An Associated Press analysis has found that a political map-making process controlled by Ohio Republicans resulted in the party winning almost two more U.S. House seats and five more Ohio House seats in the last election than would have been expected in neutral circumstances.
The AP scrutinized all 435 U.S. House races from November using a new statistical method of calculating partisan advantage. The study is based on a formula that compares the statewide average share of each party's vote in the districts with the statewide percentage of seats it wins.
The analysis found four times as many states with Republican-skewed state House or Assembly districts than Democratic ones.
In a recent case challenging North Carolina's congressional districts, political scientist Simon Jackman suggested that an initial election efficiency gap of at least 7.5 percent in a state with more than 15 U.S. House districts should attract scrutiny.
Republican House candidates received 763,824 votes in 2016, compared to 694,720 votes for Democratic candidates. New Hampshire has only two districts, both of which were won by Democrats. They moved Democratic-performing areas into districts that were safe for Republican or Democratic candidates.
At the congressional level, Republicans earned 58.6 percent of the vote but won 77.8 percent of seats, more than 10 percent above expectations.
Even with the new lines from a year ago, Virginia's congressional district favors the GOP, the AP's analysis shows.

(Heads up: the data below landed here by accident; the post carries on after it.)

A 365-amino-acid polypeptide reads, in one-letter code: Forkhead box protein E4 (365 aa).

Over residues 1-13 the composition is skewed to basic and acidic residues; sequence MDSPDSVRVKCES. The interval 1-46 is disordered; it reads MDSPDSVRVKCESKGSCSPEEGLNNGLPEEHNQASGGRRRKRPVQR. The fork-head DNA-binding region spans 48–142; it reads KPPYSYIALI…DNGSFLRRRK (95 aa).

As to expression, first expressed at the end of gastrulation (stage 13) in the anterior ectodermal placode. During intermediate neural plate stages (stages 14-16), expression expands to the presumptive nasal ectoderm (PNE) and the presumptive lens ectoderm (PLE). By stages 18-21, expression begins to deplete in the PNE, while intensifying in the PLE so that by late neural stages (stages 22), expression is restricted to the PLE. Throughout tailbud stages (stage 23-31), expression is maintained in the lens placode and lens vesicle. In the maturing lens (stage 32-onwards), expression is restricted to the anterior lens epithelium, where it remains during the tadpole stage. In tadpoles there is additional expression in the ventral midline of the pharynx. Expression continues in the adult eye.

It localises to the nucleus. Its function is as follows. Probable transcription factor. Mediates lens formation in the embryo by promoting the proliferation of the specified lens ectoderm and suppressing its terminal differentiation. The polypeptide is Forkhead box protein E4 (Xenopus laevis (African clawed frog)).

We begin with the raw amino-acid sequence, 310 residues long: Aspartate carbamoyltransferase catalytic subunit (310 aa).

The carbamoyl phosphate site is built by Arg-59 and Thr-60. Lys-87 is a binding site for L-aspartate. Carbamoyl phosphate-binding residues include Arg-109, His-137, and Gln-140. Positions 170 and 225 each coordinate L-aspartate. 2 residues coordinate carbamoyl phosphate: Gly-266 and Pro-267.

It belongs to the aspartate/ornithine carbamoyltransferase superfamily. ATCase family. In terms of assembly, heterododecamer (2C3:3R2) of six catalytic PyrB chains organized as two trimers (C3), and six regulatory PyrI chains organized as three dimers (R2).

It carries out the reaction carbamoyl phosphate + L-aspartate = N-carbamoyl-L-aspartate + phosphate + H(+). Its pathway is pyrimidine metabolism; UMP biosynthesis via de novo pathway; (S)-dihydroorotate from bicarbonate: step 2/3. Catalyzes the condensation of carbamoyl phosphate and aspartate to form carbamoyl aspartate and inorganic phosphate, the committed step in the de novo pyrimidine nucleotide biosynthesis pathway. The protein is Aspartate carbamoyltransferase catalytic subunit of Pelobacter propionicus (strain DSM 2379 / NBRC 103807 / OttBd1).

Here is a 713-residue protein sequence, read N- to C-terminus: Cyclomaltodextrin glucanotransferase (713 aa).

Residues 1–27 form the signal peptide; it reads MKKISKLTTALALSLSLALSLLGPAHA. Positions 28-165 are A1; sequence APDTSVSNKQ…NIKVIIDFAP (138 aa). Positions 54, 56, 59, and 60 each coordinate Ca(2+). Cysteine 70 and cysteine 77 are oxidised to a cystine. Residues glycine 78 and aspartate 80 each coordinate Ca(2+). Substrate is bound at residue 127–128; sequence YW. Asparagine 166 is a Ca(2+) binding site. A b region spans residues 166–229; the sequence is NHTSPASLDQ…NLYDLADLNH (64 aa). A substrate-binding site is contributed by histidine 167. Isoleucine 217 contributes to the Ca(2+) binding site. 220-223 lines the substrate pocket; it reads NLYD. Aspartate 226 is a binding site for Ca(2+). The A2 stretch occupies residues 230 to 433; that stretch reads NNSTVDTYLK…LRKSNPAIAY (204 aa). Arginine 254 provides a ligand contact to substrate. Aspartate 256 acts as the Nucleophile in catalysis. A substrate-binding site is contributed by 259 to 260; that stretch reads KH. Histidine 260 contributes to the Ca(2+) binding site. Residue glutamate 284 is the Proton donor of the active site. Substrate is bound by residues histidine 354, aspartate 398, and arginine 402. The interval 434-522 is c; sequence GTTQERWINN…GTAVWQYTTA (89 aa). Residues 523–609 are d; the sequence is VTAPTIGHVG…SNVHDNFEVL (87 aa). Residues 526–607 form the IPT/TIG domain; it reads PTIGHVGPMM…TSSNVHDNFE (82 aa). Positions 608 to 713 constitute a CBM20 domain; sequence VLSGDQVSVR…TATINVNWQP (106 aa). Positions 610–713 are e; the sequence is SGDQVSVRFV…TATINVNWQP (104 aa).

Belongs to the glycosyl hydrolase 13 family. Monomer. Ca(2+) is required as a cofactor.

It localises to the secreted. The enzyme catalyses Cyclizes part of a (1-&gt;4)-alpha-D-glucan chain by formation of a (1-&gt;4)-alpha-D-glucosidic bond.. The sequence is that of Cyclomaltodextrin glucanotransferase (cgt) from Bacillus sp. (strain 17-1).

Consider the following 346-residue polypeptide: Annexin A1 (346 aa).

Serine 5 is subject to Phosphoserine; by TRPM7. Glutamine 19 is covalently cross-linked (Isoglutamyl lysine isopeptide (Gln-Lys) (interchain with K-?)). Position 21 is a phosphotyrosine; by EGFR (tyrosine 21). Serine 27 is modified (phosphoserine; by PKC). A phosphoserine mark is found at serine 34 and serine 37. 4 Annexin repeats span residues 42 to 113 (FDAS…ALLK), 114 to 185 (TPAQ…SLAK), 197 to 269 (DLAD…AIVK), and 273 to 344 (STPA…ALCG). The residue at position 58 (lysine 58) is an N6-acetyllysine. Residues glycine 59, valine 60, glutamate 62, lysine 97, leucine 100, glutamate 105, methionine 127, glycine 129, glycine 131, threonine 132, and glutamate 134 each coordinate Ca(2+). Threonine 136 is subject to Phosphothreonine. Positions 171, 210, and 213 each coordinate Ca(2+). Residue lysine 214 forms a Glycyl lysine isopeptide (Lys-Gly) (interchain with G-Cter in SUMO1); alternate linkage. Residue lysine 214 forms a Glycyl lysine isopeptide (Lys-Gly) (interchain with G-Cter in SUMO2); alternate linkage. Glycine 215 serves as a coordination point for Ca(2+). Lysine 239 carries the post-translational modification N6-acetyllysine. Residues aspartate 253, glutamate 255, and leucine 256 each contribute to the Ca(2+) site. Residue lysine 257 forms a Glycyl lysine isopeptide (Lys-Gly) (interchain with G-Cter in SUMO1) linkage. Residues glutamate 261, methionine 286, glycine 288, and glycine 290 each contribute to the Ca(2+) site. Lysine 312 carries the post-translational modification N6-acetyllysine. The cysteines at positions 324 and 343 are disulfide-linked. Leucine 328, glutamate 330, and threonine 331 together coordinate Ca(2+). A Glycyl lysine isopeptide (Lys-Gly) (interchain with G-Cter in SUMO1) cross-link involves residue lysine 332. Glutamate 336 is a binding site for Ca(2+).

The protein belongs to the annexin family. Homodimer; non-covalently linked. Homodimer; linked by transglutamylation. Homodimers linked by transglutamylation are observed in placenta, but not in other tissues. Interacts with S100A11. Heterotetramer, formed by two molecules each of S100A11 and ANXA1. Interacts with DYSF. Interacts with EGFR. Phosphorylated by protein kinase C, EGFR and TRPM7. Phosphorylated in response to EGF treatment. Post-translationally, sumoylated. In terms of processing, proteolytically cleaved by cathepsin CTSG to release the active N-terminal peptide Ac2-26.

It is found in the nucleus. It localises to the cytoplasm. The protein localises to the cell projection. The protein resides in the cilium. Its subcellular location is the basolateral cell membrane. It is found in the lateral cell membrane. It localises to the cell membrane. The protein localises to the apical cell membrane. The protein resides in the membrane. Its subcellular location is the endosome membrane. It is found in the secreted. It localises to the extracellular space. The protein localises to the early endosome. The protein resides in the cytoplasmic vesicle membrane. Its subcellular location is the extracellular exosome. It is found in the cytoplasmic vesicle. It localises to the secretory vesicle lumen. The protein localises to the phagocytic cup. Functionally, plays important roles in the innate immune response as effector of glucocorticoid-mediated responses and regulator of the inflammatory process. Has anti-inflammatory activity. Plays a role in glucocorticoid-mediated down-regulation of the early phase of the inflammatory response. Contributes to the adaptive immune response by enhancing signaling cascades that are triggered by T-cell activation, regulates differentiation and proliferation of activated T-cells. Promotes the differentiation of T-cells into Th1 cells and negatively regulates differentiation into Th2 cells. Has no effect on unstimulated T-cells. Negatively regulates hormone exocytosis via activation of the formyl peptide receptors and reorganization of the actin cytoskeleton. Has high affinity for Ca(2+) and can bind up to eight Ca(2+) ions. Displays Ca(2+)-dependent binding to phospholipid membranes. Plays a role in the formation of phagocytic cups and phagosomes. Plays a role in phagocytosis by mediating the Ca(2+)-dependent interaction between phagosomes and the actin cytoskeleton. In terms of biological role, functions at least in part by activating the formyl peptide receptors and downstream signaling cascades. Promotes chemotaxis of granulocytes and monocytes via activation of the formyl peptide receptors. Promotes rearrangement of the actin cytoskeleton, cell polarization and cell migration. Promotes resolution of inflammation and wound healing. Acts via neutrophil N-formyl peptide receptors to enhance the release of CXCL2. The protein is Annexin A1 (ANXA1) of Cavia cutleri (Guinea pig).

The AP analysis addressed how much of that is caused by voter preference and how much is caused by partisan gerrymandering. Barely one-fourth of the new districts were labeled as competitive between Republicans and Democrats. They said factors other than gerrymandering could have contributed, including shifting political attitudes.
Republican candidates had other advantages, the AP found, from a larger number of incumbents to a voter base spread over more of the country rather than concentrated in cities.
The analysis measured the "efficiency gap" in Kentucky's state House races. Their mathematical model was cited last fall as "corroborative evidence" by a federal appeals court panel that struck down Wisconsin's Assembly districts as an intentional partisan gerrymander in violation of Democratic voters' rights to representation. The formula essentially measures and compares each party's wasted votes those going to the victor in excess of what's needed for victory in an election and shows that Virginia's GOP votes are more efficiently spread out than Democratic votes. The U.S. Supreme Court has agreed to hear an appeal.
Democratic Sen. Matt Jones was a House representative appointed to the 2011 legislative reapportionment committee.
Republicans controlled both MI legislative chambers and the governor's office when the maps were redrawn in 2011.
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